Page:A short history of astronomy(1898).djvu/270

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CHAPTER IX.

 

UNIVERSAL GRAVITATION.

 

"Nature and Nature's laws lay hid in night;
God said 'Let Newton be!' and all was light."
Pope.

164. Newton's life may be conveniently divided into three portions. First came 22 years (1643–1665) of boyhood and undergraduate life; then followed his great productive period, of almost exactly the same length, culminating in the publication of the Principia in 1687; while the rest of his life (1687–1727), which lasted nearly as long as the other two periods put together, was largely occupied with official work and studies of a non-scientific character, and was marked by no discoveries ranking with those made in his middle period, though some of his earlier work received important developments and several new results of decided interest were obtained.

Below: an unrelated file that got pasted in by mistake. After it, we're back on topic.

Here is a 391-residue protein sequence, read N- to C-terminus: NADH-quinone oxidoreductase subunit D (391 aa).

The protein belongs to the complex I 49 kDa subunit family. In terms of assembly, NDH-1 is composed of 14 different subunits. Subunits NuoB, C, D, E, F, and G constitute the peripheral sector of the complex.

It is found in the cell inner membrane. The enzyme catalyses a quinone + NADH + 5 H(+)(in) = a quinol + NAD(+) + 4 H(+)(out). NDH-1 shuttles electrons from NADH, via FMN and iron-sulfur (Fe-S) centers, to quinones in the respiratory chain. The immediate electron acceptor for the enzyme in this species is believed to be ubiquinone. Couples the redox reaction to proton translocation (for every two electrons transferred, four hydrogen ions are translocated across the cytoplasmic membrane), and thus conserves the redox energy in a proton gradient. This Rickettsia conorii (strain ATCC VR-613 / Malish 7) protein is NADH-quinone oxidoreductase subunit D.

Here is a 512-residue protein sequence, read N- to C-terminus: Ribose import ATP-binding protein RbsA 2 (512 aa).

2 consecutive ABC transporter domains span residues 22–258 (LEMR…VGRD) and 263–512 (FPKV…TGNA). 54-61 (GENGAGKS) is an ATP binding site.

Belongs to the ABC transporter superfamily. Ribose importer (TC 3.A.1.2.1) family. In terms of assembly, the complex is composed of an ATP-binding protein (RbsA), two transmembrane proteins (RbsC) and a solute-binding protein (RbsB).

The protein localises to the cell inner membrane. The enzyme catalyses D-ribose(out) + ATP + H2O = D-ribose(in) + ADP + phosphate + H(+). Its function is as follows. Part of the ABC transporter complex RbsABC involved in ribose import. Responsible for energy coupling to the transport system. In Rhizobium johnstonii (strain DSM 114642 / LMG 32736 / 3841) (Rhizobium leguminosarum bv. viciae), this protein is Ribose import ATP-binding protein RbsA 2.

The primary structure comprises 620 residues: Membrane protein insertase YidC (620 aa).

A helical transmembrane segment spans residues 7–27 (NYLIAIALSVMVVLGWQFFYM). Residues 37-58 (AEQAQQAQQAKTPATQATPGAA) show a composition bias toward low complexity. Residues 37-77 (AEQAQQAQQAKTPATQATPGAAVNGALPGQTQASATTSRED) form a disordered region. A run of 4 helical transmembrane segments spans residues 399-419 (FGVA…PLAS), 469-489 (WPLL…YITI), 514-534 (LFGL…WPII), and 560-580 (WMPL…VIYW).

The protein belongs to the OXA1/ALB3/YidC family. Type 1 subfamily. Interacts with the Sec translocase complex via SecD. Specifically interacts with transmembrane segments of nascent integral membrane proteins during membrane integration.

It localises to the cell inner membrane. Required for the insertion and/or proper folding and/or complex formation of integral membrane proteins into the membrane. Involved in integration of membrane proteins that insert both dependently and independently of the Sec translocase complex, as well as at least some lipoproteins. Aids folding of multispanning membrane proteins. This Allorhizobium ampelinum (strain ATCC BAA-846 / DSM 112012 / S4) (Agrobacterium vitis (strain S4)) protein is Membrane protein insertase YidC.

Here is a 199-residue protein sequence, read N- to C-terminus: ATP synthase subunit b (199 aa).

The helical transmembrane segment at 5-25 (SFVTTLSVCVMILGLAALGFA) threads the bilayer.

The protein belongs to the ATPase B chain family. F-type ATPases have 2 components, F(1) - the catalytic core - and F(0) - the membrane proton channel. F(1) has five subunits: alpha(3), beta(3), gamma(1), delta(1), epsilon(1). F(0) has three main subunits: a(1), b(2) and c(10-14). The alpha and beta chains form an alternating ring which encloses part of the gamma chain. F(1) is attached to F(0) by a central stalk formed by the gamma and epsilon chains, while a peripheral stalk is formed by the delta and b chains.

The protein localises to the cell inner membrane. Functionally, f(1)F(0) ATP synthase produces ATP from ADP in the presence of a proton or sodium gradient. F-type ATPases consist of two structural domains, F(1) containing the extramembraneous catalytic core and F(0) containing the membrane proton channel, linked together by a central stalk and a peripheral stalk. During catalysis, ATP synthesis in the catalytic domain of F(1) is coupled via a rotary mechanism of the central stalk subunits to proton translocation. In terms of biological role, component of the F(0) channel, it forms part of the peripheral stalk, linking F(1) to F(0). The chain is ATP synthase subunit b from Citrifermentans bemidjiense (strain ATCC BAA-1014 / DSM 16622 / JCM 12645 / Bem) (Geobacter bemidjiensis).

165. Isaac Newton was born at Woolsthorpe, near Grantham, in Lincolnshire, on January 4th, 1643;[1] this was very nearly a year after the death of Galilei, and a few months after the beginning of our Civil Wars. His taste for study does not appear to have developed very early in life, but ultimately became so marked that, after

  1. According to the unreformed calendar (O.S.) then in use in England, the date was Christmas Day, 1642. To facilitate comparison with events occurring out of England, I have used throughout this and the following chapters the Gregorian Calendar (N.S.;, which was at this time adopted in a large part of the Continent (cf. chapter ii., § 22).

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